It Pays to Be Personal: Baseball and Product Endorsements

By Newman, Roberta | Nine, Fall 2003 | Go to article overview

It Pays to Be Personal: Baseball and Product Endorsements


Newman, Roberta, Nine


In the 1920s Printer's Ink, the august advertising journal, printed this ditty:

   It pays to be personal now;
   It brings in the shekels--and how!
   If you want to sell drugs,
   Or Baluchistan rugs,
   Or revolvers to thugs,
   Or a spray to kill bugs--
   You've got to be personal now. (1)

Around the same time that Printer's Ink published this poem, Stanley Resor of the J. Walter Thompson agency claimed that personal testimonials by the notable, touting the benefits of a given product, succeed because we, as consumers, get caught up in the "spirit of emulation," the desire to imitate "those who we deem superior in taste or knowledge or experience." (2) Well represented among those we deem superior are professional baseball players. Indeed, for over a century, hundreds of baseball's luminaries, baseball's celebrities, have gotten personal, lending their names and images to advertisements for products ranging from the expected--breakfast cereals, hot dogs, and soft drinks, for example--to the unexpected, such as kitty litter, on-line banking, and prescription drugs.

Irving Rein, Philip Kotler, and Martin Stoller, in High Visibility, pitched by its publishers as "the bible, the Das Kapital, the Origin of Species of the infant science of celebritology," write that celebrity helps to meet the crucial public need for icons, role models, and reference persons. "Celebrities provide stories, entertainment, diversions, uplifts, moral instruction. Through them we enjoy vicarious emotions and experiences rarely found in our daily lives." (3) It is these vicarious emotions and experiences that advertisers bank on when they select celebrities to pitch their products. Often it is primarily the wealth or good looks of a celebrity that we wish to emulate, his or her purchasing power or ability to attract the opposite sex that we wish to enjoy. But athletes are different. Certainly, we look to them in their personal lives to provide us with stories, entertainment, diversion, and uplift, if not moral instruction, and we are also swept up by their wealth and occasional good looks. Yet, by the very nature of what they do, by the sheer physicality of the acts they perform, baseball players and other athletes provide heightened physical experience, their successes and failures provide heightened emotions, at an entirely different level than those provided by the other celebrities through whom we may live vicariously. Athletes must be almost supernatural in their physical abilities--not just talented and charismatic, rich and good-looking--to have earned their places in the celebrity pantheon.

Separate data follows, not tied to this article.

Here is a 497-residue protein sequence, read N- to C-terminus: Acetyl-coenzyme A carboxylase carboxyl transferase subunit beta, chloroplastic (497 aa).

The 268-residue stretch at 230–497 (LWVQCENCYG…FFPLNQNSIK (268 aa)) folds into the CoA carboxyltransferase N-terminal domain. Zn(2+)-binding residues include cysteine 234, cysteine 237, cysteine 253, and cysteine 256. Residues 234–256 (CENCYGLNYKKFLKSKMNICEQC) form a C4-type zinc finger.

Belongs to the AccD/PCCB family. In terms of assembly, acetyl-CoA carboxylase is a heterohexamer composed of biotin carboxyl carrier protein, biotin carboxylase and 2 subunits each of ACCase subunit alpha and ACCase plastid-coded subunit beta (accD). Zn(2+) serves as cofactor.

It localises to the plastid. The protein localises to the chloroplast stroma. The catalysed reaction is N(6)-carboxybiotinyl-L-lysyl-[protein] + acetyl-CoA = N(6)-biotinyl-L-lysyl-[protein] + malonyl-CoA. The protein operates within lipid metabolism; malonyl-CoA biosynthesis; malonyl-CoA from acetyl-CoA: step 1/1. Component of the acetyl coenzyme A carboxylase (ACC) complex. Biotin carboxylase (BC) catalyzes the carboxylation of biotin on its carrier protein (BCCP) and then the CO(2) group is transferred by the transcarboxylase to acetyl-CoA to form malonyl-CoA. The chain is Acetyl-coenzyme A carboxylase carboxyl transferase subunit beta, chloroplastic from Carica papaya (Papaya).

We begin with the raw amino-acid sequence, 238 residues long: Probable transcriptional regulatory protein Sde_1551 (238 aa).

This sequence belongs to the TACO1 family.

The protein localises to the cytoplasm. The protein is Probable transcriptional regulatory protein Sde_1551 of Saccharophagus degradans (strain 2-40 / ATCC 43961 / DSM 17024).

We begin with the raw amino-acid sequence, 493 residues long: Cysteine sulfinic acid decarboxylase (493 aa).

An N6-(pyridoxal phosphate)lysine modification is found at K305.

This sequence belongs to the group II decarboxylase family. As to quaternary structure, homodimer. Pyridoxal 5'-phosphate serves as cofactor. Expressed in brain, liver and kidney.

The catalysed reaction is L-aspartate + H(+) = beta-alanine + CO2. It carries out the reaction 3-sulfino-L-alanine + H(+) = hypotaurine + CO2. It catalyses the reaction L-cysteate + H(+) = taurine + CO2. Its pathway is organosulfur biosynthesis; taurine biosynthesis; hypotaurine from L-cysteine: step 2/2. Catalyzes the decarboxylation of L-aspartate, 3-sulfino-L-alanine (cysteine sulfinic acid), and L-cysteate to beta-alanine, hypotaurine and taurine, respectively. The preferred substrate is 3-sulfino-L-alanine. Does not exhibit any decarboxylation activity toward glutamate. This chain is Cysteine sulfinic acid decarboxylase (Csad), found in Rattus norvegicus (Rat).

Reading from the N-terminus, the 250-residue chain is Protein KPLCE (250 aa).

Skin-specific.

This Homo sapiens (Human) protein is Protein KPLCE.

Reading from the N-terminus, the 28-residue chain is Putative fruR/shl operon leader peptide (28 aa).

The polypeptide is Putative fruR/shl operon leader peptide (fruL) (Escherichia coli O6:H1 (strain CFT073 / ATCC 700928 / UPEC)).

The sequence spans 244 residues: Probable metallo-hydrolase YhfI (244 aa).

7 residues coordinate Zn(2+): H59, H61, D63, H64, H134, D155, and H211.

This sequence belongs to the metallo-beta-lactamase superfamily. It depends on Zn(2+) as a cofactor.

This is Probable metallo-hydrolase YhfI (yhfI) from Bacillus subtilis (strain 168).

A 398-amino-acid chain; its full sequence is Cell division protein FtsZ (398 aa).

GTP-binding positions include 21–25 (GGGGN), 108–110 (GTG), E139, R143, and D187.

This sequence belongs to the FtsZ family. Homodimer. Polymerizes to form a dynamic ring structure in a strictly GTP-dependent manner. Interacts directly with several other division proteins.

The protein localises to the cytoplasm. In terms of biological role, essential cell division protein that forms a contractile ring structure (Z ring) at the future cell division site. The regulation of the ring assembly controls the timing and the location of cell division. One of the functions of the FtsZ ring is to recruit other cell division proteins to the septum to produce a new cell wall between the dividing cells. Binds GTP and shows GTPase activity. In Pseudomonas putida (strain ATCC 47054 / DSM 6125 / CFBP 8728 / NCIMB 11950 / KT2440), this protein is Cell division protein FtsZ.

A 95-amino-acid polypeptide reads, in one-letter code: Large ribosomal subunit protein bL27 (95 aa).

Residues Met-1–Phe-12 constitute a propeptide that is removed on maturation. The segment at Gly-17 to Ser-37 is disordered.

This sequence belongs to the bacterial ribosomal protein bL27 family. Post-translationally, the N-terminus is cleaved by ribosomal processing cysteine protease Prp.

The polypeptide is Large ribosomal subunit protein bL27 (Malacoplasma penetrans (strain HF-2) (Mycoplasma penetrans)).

Celebrity ballplayers may provide an even greater service to those who wish to emulate them. One need only listen to a few minutes of any local sports/talk radio station to see that a certain portion of the population, part of the demographic to whom endorsements and testimonials by celebrity athletes appeal, regards its heroes with something approaching religious fervor. In fact, the very term celebrity comes from the Latin celebratus, the condition of being honored, from which also comes the term celebrant, or priest. (4) The celebrity, however, is not the celebrant, or the priest, but the celebrated, the object of belief, itself. Baseball's faithful, the sports/talk callers, are the celebrants.

Thus it comes as no surprise that the endorsement industry is rooted in American evangelical culture, recalling testimonials made by the saved, attesting to the power of God to deliver the soul from suffering. Indeed, the earliest patent medicine endorsers, literally snake-oil salesmen, were itinerant preachers who pitched their wares to a primarily female audience in search of salvation from "female troubles." (5) In a sense this is the role played by Alfred Goodwill Spalding, arguably baseball's first pitchman. A self-made celebrity, he is remembered not so much for his considerable skill as a ballplayer but for the role he played as the popularizer of baseball as a distinctly American sport, as well as his role as a producer of sporting goods. …

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